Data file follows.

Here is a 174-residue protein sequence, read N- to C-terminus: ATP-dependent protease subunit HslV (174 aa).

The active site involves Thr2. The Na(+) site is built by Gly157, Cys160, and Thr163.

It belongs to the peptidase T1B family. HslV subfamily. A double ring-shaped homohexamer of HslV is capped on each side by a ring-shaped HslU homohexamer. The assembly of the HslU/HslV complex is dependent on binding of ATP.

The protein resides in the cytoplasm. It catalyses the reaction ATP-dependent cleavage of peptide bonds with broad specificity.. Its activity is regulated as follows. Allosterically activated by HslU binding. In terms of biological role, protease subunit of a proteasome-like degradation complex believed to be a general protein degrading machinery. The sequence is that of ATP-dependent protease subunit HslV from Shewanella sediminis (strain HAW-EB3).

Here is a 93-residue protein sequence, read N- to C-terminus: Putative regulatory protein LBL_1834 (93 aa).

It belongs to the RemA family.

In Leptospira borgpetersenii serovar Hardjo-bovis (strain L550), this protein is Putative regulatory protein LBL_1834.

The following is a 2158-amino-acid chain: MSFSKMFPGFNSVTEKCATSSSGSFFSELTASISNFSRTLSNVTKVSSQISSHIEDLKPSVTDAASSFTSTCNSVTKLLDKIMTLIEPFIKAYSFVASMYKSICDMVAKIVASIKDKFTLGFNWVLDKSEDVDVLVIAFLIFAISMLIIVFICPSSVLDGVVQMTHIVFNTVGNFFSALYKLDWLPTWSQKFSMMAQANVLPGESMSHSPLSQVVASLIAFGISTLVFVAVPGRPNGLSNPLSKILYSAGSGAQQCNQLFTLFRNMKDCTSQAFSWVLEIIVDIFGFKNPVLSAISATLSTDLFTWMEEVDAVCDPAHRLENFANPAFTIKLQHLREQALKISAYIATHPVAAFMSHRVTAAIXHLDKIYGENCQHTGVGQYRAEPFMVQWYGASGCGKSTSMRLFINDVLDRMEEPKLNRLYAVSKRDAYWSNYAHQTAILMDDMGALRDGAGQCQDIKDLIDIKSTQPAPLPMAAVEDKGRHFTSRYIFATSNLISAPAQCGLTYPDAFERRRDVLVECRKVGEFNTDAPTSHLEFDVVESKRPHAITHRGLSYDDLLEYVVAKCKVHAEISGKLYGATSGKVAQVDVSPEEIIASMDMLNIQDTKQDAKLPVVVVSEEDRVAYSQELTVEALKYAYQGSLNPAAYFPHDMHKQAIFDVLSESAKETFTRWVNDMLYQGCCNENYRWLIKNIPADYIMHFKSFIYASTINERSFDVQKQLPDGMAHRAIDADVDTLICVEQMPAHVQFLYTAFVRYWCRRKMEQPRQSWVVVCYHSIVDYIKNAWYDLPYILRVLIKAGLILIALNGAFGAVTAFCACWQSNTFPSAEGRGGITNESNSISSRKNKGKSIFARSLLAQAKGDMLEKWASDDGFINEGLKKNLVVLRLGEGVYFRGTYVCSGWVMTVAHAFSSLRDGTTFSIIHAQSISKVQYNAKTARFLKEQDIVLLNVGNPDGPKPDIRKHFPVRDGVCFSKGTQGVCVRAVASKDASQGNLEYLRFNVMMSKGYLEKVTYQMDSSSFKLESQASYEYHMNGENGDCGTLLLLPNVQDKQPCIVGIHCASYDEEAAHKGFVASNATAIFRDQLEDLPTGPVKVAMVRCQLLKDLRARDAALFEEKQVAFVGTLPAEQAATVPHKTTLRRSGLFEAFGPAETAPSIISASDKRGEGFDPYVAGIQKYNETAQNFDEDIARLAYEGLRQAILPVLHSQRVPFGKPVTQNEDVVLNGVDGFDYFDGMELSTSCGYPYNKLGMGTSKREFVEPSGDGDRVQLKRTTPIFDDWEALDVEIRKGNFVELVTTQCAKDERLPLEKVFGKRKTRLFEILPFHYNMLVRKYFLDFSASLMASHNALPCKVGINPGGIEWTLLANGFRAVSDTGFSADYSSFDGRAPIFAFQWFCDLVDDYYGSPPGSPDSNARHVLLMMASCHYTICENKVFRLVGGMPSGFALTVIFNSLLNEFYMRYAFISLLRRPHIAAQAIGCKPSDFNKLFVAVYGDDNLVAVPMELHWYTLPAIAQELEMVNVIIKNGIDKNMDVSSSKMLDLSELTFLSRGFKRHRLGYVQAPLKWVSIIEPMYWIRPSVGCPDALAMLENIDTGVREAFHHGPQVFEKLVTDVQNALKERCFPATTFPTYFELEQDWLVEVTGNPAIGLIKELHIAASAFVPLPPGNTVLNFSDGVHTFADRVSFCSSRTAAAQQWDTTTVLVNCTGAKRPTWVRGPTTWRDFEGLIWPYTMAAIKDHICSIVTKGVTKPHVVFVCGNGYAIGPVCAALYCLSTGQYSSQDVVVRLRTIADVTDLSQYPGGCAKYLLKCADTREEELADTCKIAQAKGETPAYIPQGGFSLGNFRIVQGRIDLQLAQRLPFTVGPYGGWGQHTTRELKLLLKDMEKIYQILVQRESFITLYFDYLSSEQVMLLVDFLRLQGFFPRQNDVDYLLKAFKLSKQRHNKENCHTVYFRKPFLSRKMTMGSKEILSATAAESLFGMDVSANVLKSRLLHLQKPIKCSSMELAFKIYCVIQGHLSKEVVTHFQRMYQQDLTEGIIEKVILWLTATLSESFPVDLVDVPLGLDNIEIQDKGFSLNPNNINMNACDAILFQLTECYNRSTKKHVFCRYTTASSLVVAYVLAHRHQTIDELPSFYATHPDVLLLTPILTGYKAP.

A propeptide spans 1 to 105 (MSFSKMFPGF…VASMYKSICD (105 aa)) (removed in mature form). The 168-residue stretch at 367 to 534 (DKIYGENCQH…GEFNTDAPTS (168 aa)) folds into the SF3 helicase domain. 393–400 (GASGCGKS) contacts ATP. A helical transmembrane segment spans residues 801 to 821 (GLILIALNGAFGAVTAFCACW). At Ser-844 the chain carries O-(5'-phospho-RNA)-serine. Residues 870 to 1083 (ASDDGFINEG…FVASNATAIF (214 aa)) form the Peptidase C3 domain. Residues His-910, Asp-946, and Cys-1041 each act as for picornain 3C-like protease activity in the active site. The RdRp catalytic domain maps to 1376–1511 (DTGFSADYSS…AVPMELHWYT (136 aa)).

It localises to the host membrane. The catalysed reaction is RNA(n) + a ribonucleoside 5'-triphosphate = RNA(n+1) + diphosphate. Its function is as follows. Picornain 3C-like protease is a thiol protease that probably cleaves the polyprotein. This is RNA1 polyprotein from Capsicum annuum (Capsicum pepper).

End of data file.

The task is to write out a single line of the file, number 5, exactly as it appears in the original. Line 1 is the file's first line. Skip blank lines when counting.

Here is a 93-residue protein sequence, read N- to C-terminus: Putative regulatory protein LBL_1834 (93 aa).